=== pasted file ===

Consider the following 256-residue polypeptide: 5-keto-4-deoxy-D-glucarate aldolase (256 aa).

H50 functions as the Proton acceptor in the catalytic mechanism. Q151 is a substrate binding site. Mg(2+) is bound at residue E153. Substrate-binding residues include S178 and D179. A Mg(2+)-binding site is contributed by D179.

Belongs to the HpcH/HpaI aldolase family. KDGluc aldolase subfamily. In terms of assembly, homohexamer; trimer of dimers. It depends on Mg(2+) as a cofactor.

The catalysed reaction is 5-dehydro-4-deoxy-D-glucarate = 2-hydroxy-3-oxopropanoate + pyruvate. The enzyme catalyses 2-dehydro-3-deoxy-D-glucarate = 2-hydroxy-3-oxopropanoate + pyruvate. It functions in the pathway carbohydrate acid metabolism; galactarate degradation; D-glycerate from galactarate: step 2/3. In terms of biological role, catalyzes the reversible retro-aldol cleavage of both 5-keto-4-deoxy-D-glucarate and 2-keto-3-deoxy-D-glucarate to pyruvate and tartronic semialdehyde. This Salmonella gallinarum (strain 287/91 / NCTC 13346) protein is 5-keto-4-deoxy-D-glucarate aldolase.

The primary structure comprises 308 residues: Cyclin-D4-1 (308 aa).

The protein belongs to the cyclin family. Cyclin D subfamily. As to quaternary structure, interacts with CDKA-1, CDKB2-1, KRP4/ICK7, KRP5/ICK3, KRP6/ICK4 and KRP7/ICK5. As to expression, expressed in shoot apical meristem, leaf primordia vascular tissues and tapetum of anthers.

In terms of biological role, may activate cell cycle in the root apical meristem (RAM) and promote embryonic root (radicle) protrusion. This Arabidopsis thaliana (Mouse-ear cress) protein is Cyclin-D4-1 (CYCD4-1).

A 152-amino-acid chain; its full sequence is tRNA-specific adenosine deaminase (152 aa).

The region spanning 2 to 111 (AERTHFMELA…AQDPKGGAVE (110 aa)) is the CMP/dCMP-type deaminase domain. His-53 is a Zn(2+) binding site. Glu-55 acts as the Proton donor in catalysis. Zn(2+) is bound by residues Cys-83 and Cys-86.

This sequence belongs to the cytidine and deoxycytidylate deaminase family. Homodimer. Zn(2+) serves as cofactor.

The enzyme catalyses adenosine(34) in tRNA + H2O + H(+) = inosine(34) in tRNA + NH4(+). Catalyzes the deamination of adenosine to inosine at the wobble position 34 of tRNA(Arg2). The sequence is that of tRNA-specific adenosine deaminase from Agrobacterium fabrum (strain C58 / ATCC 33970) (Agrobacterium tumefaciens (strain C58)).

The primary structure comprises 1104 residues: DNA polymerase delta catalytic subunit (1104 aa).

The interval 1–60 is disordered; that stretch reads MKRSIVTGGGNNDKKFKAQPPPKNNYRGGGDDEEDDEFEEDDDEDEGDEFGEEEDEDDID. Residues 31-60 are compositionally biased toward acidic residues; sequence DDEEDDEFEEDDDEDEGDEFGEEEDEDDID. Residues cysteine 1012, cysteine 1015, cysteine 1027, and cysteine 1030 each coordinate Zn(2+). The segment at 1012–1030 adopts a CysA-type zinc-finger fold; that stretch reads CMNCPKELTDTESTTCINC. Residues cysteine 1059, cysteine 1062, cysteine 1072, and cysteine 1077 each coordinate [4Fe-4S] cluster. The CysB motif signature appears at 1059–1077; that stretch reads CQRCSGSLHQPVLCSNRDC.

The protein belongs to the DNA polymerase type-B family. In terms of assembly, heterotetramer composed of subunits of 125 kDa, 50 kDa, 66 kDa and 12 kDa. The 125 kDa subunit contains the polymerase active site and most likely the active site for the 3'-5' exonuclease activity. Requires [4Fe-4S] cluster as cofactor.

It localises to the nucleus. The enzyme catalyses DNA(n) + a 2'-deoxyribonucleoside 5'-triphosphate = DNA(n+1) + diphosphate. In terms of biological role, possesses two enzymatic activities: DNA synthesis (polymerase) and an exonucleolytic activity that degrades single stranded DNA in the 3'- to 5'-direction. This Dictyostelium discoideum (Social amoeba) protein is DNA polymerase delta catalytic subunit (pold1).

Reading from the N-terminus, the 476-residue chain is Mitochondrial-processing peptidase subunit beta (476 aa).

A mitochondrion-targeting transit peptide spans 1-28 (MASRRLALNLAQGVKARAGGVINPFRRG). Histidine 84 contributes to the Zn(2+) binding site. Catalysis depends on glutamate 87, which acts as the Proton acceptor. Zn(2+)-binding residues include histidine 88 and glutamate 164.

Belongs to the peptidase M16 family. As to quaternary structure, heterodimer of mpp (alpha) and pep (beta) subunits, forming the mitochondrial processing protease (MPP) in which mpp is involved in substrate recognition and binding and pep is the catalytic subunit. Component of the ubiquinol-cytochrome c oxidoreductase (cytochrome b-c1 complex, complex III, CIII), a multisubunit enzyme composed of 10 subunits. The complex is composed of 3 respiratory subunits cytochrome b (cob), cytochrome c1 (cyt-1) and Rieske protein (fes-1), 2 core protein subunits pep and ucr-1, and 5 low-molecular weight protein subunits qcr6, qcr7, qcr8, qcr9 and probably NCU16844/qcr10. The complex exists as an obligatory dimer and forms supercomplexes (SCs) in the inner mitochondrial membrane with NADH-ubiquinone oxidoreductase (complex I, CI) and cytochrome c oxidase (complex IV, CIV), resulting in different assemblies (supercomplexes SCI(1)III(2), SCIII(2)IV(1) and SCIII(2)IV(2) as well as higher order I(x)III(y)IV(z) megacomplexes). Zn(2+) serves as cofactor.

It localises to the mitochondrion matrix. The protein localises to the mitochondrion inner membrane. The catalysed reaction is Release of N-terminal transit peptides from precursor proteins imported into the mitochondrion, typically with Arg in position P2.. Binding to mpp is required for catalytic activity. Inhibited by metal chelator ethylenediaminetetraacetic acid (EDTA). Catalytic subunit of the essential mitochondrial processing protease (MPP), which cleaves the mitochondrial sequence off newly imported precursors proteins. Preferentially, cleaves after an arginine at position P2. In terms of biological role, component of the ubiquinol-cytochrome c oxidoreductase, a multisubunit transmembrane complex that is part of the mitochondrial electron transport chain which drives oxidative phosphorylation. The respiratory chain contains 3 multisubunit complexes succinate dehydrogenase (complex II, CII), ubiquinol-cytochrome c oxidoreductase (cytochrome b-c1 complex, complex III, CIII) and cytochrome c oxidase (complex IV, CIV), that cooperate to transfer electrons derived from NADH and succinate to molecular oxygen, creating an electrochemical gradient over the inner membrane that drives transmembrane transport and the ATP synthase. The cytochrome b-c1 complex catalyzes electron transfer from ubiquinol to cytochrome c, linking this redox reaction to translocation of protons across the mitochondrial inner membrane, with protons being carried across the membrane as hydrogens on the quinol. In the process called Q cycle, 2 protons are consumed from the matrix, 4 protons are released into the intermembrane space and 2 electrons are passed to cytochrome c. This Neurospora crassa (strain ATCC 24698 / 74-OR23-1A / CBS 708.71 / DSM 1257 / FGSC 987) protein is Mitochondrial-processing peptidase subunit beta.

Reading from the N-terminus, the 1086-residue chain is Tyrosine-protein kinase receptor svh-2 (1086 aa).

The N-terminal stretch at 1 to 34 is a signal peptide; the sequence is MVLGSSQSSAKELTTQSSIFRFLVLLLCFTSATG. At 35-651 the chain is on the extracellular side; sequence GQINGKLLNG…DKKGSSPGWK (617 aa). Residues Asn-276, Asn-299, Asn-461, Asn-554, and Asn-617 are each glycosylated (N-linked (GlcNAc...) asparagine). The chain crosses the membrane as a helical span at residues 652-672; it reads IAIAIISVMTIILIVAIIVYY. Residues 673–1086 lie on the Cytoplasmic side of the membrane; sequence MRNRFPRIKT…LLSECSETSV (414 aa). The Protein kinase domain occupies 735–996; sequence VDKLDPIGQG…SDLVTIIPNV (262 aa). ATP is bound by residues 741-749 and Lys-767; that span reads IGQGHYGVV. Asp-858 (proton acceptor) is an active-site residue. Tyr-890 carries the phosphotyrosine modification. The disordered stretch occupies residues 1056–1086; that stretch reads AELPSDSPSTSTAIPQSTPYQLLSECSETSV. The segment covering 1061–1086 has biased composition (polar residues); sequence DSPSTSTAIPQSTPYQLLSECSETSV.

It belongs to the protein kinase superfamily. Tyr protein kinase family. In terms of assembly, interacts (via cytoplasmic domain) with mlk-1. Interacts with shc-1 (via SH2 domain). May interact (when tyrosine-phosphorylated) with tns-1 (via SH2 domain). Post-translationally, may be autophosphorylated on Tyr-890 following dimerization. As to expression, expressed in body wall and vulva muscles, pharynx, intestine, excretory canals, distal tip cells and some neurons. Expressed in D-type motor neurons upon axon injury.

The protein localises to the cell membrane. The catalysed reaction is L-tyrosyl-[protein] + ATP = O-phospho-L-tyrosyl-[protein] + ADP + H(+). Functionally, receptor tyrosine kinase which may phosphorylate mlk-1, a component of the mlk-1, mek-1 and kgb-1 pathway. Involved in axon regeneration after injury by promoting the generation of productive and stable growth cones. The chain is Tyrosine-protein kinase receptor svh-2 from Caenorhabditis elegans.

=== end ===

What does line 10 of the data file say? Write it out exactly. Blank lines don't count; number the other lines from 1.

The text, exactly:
This sequence belongs to the cytidine and deoxycytidylate deaminase family. Homodimer. Zn(2+) serves as cofactor.